Decision hangs on PowerHouse court ruling
UK retailers could be forced to renegotiate hundreds of leases if a ruling expected in the High Court tomorrow finds against failed electricals retailer PowerHouse.

This financial structure can be triggered when a company is technically insolvent, allowing it to seek agreement from three quarters of its creditors for full or partial repayment in exchange for allowing it to continue trading under its present directors.

The case has been brought by two groups of the country's largest landlords, which are concerned that PowerHouse's parent company Pacific Retail has been able to avoid liability for its subsidiary's outstanding rent by using a company voluntary agreement (CVA).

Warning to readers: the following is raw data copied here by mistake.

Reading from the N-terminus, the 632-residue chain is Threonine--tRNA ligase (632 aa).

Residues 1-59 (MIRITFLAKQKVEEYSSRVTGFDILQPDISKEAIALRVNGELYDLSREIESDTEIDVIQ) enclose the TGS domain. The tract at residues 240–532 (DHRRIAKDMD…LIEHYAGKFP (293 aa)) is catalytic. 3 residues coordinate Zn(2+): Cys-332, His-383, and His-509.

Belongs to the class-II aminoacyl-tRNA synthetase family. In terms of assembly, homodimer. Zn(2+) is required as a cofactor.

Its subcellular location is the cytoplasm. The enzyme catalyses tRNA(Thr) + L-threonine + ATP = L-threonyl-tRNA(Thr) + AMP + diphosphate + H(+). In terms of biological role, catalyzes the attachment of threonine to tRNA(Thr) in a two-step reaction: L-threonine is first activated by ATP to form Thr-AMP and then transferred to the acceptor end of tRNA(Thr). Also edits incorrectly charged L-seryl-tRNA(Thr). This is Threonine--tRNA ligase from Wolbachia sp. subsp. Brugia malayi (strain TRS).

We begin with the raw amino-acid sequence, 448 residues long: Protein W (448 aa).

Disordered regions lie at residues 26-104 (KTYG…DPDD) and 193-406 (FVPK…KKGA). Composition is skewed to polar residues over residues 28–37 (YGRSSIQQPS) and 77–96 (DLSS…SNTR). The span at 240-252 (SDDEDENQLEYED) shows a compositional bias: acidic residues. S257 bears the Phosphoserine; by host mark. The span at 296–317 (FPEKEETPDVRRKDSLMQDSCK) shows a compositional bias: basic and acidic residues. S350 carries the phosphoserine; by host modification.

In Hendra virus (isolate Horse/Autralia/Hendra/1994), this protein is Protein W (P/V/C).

If 75 per cent of creditors agree to the terms offered in the CVA, it effectively exempts the parent company from responsibility for its debts.

The first group of landlords involved in the High Court challenge to PowerHouse's use of a CVA are Prudential, Land Securities, Derwent London, Scottish Widows, Hammerson and Legal & General. The second is made up of British Land, Dresdner Kleinwort and Lloyds TSB.

Property consultancy Donaldsons estimated that up to£38 billion of property assets could be affected by a ruling in favour of PowerHouse, because landlords would no longer be comfortable with the one in 10 leases that are guaranteed by a parent company.

New Zealand-based Pacific Retail bought PowerHouse in 2003 and closed 35 of its loss-making stores in February last year.